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Learn How to Use Net Promoter Score (NPS) Formula

Learn how Net Promoter Score formula is used to measure customer satisfaction and customer loyalty

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How are you doing with your customer experience? Good, bad, not sure? When you talk about customer experience the first thing that comes to your mind is the Net Promoter Score. Some organizations and businesses might still be struggling to understand where they stand on a scale of 1-10 in terms of NPS score.

Net Promoter Score (NPS) is proven to measure customer satisfaction and also beyond that. But what lies beyond customer satisfaction? Customer loyalty! To be more specific customer loyalty that comes with organic brand recommendations. Using the Net Promoter Score formula, you can calculate and know where do you stand in terms of customer satisfaction and customer loyalty.

Apart from effectively and numerically measuring your customer loyalty, do you know what else is great about NPS? You just need to ask one question in your NPS survey! That’s right, the entire measurement of your customer satisfaction, loyalty, and organic brand sharing is achieved in just one question:

On a scale from 0-10, how likely are you to recommend (organization name) to your friends/ family/ business associate?

Respondents who have given you a score 6 or below are Detractors, 7-8 are Passives and 9-10 are Promoters.

Net Promoter Score (NPS) formula

Using Net Promoter Score Formula to calculate Net Promoter Score?

The Net Promoter Score formula helps you calculate the NPS for your organization. It is a time-tested tool and is widely used. There are other formulae like Customer Satisfaction (CSAT) and Customer Effort Score (CES) to measure customer satisfaction. But NPS goes a step beyond and measures customer loyalty.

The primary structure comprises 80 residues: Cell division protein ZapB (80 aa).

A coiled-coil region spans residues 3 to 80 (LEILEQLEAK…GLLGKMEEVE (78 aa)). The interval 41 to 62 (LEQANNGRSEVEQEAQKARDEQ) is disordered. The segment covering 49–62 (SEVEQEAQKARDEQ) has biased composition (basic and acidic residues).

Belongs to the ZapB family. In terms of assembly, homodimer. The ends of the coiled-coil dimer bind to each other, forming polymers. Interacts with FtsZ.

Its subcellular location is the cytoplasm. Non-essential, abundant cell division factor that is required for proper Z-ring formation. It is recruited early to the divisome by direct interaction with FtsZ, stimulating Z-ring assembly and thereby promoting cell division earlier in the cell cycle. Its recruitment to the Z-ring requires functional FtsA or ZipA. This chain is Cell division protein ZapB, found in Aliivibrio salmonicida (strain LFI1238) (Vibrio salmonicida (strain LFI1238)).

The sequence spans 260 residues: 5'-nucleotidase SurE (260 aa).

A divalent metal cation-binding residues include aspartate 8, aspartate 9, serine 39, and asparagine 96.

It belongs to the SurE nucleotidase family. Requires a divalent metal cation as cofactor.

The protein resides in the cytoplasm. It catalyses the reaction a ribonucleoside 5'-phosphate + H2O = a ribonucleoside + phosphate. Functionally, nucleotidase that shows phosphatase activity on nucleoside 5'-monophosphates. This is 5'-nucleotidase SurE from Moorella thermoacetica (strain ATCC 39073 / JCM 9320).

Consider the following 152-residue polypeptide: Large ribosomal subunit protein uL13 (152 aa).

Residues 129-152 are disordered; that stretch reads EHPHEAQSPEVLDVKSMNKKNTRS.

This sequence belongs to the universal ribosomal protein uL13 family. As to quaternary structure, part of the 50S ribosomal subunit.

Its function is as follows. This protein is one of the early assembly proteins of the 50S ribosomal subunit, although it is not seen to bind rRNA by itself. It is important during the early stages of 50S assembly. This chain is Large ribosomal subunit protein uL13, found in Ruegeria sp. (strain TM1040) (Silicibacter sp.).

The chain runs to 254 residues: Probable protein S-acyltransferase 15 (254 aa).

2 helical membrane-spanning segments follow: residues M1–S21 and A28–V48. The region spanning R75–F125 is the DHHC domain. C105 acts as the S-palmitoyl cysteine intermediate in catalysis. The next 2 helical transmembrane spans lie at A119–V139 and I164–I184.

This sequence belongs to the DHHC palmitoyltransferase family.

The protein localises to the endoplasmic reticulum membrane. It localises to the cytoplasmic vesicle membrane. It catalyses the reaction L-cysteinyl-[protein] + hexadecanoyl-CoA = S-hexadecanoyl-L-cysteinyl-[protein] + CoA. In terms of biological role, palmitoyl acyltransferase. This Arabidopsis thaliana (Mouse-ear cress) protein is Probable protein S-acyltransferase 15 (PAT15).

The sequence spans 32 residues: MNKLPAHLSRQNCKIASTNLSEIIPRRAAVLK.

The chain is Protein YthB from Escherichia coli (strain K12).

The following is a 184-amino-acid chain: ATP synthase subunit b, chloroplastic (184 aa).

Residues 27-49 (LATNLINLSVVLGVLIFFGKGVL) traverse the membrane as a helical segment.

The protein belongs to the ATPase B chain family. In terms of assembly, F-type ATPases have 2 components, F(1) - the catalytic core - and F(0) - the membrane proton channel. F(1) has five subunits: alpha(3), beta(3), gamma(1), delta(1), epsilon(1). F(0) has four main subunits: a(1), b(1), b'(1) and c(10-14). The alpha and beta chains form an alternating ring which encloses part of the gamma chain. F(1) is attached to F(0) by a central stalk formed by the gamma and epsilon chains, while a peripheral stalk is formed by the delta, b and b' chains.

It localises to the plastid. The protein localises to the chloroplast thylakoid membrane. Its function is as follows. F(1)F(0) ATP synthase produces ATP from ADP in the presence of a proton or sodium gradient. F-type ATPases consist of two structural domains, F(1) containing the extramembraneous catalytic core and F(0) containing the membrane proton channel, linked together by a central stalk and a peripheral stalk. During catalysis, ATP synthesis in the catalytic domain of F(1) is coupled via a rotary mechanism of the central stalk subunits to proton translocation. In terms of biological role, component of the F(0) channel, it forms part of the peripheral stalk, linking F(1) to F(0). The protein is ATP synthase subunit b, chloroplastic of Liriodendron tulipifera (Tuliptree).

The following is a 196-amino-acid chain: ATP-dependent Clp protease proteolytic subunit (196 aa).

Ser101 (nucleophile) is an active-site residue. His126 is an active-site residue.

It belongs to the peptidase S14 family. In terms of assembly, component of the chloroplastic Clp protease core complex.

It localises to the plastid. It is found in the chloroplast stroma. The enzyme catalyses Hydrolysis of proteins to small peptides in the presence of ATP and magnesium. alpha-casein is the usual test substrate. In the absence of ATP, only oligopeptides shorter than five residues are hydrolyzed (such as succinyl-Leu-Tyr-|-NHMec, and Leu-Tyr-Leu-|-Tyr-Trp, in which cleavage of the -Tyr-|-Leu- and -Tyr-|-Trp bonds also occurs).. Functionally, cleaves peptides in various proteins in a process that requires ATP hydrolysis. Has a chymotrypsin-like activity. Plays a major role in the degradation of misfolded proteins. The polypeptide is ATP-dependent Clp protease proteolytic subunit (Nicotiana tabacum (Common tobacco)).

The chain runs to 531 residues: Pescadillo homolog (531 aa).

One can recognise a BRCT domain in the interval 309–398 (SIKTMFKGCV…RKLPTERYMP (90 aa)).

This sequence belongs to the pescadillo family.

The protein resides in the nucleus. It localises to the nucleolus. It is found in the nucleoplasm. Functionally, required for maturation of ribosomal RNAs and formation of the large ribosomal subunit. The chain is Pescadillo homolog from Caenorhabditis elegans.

But before we go any further we first need to know the Net Promoter Score Formula.

(Number of Promoters — Number of Detractors) / (Number of Respondents) x 100

Let us use the Net Promoter Score formula in the following example.

Suppose you have sent out the NPS question to your survey respondents and you have received 100 responses.

Calculating the percentage of each group 10%, 20% and 70% respectively.

Using these responses in the Net Promoter Score formula: 70 -10/100*100= 60%

Please note that NPS is never calculated in percentage, it is always an integer, therefore the NPS in this particular example is 60.

Important role of Passives in Net Promoter Score formula, calculation and post NPS measurement actions

Often when we talk about NPS we pay more attention to the Detractors and the Promoters. Sometime we might even go to an extent of saying, “you can set aside the passive.”

But that’s not quite true! The fact is we cannot really leave aside the Passives. To calculate the percentage of Detractors and Promoters we need the percentage of Passives. The good news is you don’t have to take drastic steps to reach out to the Passives as you would do for the detractors.

Passives is the group that neither hate your brand nor love it. But they are closer to Promoters and a little effort on your end could push them to be the promoters because they do not think negative about your brand. They simply don’t have an unequivocal opinion about your brand or services. Unlike the detractors, who can spread a negative word of mouth like a jungle on fire!

With QuestionPro unique Detractor recovery feature you can now take immediate action through automated response whenever you receive any negative feedback. This helps to promote excellent customer service thus reducing the number of detractors.